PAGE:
Mourning Sickness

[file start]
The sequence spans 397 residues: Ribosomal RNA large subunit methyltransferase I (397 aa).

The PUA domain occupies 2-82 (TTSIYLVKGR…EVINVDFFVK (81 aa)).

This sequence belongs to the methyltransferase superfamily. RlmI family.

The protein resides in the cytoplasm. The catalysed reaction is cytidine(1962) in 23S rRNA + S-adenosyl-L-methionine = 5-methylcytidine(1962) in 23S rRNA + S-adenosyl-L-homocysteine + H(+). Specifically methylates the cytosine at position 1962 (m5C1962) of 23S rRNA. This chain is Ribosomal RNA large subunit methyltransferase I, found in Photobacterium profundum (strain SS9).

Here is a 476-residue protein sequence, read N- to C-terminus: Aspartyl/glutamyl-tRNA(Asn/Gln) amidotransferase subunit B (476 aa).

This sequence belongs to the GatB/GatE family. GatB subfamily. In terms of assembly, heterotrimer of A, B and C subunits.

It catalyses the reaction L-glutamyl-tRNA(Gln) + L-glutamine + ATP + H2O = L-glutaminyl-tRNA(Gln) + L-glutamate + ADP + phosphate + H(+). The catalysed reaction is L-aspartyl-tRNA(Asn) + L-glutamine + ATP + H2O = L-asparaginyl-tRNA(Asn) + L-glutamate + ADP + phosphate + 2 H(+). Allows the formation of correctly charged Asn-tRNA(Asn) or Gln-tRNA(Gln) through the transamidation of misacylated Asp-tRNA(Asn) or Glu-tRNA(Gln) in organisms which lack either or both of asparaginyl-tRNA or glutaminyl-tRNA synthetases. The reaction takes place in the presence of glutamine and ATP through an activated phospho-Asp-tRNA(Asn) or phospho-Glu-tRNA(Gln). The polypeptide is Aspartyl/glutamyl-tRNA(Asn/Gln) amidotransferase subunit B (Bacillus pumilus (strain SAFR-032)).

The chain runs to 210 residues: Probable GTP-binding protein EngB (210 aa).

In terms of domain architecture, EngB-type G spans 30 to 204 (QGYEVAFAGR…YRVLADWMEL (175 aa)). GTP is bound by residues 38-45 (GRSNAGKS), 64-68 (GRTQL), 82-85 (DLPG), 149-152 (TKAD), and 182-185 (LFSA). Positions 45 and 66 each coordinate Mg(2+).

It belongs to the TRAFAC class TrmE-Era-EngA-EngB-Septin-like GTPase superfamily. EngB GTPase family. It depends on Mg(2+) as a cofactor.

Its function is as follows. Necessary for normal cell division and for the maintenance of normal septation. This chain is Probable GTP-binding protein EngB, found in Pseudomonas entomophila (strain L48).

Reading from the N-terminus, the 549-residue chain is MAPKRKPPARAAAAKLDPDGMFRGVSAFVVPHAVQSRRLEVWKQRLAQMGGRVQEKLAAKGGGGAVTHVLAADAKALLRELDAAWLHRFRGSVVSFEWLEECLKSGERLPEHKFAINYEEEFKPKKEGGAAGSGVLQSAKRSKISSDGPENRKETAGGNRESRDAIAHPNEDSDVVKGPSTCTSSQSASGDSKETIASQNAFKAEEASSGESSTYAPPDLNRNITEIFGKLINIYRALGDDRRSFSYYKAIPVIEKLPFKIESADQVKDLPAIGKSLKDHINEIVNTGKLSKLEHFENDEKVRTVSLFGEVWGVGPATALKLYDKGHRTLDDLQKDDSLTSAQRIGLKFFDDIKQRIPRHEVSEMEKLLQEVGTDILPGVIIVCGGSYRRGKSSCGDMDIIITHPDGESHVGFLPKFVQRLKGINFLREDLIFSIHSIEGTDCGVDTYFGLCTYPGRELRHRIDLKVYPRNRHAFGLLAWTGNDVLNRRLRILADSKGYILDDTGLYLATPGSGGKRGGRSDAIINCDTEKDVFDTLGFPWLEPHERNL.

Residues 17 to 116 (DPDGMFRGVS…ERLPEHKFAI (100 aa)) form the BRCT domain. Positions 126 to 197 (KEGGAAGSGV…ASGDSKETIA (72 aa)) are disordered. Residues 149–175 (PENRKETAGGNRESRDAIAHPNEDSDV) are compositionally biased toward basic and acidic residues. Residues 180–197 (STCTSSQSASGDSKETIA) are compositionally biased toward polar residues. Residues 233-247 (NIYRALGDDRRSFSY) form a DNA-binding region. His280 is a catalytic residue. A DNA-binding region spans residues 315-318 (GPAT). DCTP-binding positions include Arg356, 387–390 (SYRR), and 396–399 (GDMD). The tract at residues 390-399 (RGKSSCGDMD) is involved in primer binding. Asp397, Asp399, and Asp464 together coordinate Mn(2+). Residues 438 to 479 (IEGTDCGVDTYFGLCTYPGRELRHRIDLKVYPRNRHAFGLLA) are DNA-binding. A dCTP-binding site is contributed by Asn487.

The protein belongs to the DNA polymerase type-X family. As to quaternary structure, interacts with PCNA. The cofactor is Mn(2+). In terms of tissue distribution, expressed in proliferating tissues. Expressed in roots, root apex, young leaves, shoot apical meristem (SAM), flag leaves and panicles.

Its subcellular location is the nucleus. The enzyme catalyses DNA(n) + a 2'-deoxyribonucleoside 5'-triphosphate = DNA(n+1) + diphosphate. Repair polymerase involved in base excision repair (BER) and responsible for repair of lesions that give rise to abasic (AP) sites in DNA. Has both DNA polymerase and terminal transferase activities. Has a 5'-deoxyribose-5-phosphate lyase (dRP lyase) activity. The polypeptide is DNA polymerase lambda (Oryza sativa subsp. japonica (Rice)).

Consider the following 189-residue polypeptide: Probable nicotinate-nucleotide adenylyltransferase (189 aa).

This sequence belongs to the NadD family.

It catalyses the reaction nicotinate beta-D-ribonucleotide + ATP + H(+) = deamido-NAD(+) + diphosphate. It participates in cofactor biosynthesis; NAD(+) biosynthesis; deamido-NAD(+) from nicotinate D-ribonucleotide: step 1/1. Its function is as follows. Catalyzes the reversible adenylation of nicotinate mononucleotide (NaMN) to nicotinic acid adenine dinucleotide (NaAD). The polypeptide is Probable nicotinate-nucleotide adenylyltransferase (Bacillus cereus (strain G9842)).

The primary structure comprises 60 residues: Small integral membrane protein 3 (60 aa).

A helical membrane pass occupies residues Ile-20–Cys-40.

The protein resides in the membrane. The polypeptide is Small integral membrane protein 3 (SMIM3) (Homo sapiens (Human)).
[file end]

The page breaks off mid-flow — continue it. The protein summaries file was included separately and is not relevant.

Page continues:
Mourning Sickness deals with my 8-year struggle with infertility. I never imagined that having a baby would be so much work. I was always under the false impression (thanks to my high school sex-ed class and Mexican parents) that if you have sex you will unfailingly get pregnant. For over 6 million American couples, trying to conceive is an excruciating nightmare, an emotional rollercoaster ride, which is beyond stressful. It’s demanding. It takes every ounce of energy and when it doesn’t happen month after month, year after year, we question our womanhood. When we have to resign ourselves to alternative methods, artificial methods, it’s disheartening and overwhelming. I never thought I would be one of those women. I spent countless hours at the infertility clinic and endured embarrassing tests, numerous sonograms, surgeries, and shots in the stomach, not to mention, spending thousands of dollars on procedures and medication that were never guaranteed. Accepting that I may remain childless was the biggest challenge ever. It felt much like grief and so this work is about the empty feeling and numbness that I felt as I was going through the grieving process.